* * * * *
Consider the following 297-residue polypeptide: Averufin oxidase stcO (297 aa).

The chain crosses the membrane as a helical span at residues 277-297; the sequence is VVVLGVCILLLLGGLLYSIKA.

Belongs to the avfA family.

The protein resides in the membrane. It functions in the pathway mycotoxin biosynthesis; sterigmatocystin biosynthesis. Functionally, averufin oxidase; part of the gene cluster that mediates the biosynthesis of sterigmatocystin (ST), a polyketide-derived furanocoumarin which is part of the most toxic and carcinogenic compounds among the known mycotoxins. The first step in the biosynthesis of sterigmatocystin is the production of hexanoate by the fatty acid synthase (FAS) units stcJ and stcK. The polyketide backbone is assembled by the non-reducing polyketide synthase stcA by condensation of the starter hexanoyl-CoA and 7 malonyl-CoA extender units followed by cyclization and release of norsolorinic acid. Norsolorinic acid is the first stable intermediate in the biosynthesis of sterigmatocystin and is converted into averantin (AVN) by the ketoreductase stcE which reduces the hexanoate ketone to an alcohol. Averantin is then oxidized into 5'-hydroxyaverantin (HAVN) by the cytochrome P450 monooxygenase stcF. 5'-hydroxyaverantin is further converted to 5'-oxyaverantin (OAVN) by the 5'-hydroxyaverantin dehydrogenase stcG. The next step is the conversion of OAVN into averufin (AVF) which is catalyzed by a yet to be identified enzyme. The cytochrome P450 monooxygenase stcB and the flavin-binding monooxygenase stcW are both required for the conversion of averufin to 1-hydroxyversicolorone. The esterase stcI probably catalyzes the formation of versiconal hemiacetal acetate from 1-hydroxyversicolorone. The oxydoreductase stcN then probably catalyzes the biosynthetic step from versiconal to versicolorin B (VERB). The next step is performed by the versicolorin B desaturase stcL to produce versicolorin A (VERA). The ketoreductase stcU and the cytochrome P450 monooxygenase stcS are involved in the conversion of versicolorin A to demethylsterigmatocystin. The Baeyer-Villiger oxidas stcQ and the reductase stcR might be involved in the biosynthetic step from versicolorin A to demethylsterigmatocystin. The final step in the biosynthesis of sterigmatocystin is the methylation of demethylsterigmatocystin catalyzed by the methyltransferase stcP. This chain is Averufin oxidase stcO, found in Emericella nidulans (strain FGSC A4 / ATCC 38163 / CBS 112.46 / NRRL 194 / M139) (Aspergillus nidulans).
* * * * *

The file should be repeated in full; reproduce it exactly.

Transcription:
Consider the following 297-residue polypeptide: Averufin oxidase stcO (297 aa).

The chain crosses the membrane as a helical span at residues 277-297; the sequence is VVVLGVCILLLLGGLLYSIKA.

Belongs to the avfA family.

The protein resides in the membrane. It functions in the pathway mycotoxin biosynthesis; sterigmatocystin biosynthesis. Functionally, averufin oxidase; part of the gene cluster that mediates the biosynthesis of sterigmatocystin (ST), a polyketide-derived furanocoumarin which is part of the most toxic and carcinogenic compounds among the known mycotoxins. The first step in the biosynthesis of sterigmatocystin is the production of hexanoate by the fatty acid synthase (FAS) units stcJ and stcK. The polyketide backbone is assembled by the non-reducing polyketide synthase stcA by condensation of the starter hexanoyl-CoA and 7 malonyl-CoA extender units followed by cyclization and release of norsolorinic acid. Norsolorinic acid is the first stable intermediate in the biosynthesis of sterigmatocystin and is converted into averantin (AVN) by the ketoreductase stcE which reduces the hexanoate ketone to an alcohol. Averantin is then oxidized into 5'-hydroxyaverantin (HAVN) by the cytochrome P450 monooxygenase stcF. 5'-hydroxyaverantin is further converted to 5'-oxyaverantin (OAVN) by the 5'-hydroxyaverantin dehydrogenase stcG. The next step is the conversion of OAVN into averufin (AVF) which is catalyzed by a yet to be identified enzyme. The cytochrome P450 monooxygenase stcB and the flavin-binding monooxygenase stcW are both required for the conversion of averufin to 1-hydroxyversicolorone. The esterase stcI probably catalyzes the formation of versiconal hemiacetal acetate from 1-hydroxyversicolorone. The oxydoreductase stcN then probably catalyzes the biosynthetic step from versiconal to versicolorin B (VERB). The next step is performed by the versicolorin B desaturase stcL to produce versicolorin A (VERA). The ketoreductase stcU and the cytochrome P450 monooxygenase stcS are involved in the conversion of versicolorin A to demethylsterigmatocystin. The Baeyer-Villiger oxidas stcQ and the reductase stcR might be involved in the biosynthetic step from versicolorin A to demethylsterigmatocystin. The final step in the biosynthesis of sterigmatocystin is the methylation of demethylsterigmatocystin catalyzed by the methyltransferase stcP. This chain is Averufin oxidase stcO, found in Emericella nidulans (strain FGSC A4 / ATCC 38163 / CBS 112.46 / NRRL 194 / M139) (Aspergillus nidulans).